The Republicans on the first two nights of their national convention have featured four of the most popular political figures in American life: John McCain, Rudolph Giuliani, Arnold Schwarzenegger and Laura Bush. Interestingly, none of them was a nationally popular figure five years ago: John McCain was just starting his presidential campaign, and was, of course, an opponent of George W. Bush; Laura Bush, as candidate Bush's wife, was not widely known; Giuliani was a major local politician in New York, vilified by the New York Times as a kind of fascist (the New York Times evidently prefers a city with crime rates more than double of New York's post-Giuliani's crime rate); and Schwarzenegger was a well-known movie actor whose capacity to command big advances seemed about to be coming to an end.
Now they stand in different shoes, as a result of the 2000 election campaign, of the September 11 attacks, of the California recall election. All are considered by Old Mediathe New York Times, the Washington Post, the dinosaur broadcast networks ABC, CBS, NBCto be Republican moderates, unsympathetic in varying respects to George W. Bush's platform, supportive to varying extents of abortion rights (actually, McCain is not supportive of them at all) and other social causes of the American cultural left.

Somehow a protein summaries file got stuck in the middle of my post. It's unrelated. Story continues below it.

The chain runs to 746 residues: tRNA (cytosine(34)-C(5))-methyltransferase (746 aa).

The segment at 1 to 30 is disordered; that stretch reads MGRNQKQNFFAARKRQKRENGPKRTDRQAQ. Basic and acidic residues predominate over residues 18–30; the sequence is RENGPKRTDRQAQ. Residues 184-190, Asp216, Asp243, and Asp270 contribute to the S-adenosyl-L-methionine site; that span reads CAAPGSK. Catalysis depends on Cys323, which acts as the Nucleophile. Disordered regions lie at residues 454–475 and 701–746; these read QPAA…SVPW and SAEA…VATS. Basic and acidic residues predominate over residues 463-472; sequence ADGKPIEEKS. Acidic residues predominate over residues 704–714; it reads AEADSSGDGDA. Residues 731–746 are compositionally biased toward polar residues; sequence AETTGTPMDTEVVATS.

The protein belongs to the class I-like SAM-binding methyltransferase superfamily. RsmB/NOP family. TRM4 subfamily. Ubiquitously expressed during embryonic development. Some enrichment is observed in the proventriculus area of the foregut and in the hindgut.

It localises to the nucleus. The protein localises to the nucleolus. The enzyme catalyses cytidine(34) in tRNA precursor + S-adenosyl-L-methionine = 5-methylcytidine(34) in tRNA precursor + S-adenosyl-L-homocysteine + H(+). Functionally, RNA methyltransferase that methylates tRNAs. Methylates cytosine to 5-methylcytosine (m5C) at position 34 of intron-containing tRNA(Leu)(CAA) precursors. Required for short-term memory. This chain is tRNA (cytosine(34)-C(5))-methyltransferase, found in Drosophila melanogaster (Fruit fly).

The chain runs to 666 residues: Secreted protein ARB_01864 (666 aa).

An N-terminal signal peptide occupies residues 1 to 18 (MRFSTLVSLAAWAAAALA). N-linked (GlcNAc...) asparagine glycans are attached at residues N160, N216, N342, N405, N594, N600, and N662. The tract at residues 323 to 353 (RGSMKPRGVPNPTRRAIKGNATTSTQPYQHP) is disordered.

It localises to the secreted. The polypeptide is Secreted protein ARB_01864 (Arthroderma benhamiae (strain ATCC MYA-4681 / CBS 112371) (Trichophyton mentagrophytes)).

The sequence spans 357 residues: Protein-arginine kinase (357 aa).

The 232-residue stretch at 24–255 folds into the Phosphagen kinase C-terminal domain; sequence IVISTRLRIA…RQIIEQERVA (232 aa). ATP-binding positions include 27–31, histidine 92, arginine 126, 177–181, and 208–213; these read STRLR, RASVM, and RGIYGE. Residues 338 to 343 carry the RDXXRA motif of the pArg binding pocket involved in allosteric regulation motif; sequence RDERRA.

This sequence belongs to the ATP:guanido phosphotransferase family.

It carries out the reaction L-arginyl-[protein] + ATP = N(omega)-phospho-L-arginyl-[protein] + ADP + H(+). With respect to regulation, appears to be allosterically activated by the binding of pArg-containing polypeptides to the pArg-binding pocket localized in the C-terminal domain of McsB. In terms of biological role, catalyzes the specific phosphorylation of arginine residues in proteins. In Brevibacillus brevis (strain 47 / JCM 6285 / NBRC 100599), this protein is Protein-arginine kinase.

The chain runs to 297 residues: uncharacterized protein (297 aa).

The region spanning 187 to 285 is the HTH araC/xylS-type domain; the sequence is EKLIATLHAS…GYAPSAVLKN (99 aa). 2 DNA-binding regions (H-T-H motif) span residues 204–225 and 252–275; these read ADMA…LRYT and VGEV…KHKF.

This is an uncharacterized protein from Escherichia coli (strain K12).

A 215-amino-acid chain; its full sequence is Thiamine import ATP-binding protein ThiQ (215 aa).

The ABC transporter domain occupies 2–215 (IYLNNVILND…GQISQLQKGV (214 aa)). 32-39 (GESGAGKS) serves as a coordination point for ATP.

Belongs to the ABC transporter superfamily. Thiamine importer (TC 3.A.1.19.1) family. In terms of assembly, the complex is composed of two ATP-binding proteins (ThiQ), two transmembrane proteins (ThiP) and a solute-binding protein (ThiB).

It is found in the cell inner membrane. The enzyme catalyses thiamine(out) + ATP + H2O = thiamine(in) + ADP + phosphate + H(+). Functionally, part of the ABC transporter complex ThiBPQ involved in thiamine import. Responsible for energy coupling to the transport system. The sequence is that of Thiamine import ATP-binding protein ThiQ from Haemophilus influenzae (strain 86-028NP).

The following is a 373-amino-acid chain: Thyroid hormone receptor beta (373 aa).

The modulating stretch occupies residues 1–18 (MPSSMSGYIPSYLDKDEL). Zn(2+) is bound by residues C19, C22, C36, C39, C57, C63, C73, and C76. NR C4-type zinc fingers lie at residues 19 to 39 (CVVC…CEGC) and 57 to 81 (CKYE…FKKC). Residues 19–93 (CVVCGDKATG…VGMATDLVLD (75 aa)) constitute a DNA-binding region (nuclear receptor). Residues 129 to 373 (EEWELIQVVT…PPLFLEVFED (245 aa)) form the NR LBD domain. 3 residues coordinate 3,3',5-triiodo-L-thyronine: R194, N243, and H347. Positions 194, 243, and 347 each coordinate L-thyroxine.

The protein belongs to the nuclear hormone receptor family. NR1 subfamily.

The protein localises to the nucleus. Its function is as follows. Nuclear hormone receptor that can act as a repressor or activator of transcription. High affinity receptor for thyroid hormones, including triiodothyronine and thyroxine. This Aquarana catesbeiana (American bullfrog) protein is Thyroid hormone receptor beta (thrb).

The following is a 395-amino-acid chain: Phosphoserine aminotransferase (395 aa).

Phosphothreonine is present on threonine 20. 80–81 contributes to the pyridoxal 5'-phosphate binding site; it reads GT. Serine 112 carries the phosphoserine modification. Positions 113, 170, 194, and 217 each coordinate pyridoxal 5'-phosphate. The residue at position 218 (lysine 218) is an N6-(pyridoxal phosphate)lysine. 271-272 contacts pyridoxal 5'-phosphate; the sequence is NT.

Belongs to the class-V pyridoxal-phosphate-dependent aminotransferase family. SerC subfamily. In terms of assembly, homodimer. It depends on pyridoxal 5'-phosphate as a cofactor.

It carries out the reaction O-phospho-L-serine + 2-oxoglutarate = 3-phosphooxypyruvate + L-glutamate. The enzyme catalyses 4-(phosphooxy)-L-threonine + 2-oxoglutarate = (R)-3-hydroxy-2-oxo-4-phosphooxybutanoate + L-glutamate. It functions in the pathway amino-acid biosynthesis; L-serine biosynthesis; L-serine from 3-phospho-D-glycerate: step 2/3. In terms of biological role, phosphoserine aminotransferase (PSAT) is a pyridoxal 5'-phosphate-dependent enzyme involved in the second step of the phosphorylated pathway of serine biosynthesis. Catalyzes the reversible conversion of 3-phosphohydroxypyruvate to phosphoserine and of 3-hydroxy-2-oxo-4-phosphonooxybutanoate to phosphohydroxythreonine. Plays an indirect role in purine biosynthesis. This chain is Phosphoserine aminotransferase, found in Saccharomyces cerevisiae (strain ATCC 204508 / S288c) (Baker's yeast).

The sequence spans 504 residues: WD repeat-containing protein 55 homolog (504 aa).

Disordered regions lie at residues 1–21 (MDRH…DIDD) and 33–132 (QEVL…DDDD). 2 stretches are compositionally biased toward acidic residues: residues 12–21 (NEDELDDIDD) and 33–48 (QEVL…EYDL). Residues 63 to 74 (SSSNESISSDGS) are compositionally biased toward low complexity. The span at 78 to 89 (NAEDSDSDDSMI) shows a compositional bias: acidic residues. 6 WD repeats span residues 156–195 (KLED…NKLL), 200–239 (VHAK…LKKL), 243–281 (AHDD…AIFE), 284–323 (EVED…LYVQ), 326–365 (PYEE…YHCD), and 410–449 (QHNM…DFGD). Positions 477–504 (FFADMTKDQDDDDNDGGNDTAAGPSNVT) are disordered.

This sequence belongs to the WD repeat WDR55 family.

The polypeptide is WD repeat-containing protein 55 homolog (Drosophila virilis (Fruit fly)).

Yet they all delivered, on Monday and Tuesday nights at the Republican National Convention, brilliant speeches in favor of the candidacy of George W. Bush. In some respects they made stronger cases for Bush's policiesspecifically, for the war against Saddam Husseinthan Bush has done himself over the last 12 months. My sense is that Bush and his top appointees consider the case for the war against Saddam Hussein so obviously justifiable that they don't feel obliged to set it out themselves with any rigor. But John McCain and Rudolph Giuliani did, on Monday night, with sophisticated and rigorous arguments. The choice, they said, was not between a tolerable status quo and a war, but between allowing a regime with a proven record of developing weapons of mass destruction and assisting terrorists to do more in that direction or squelching that possibility.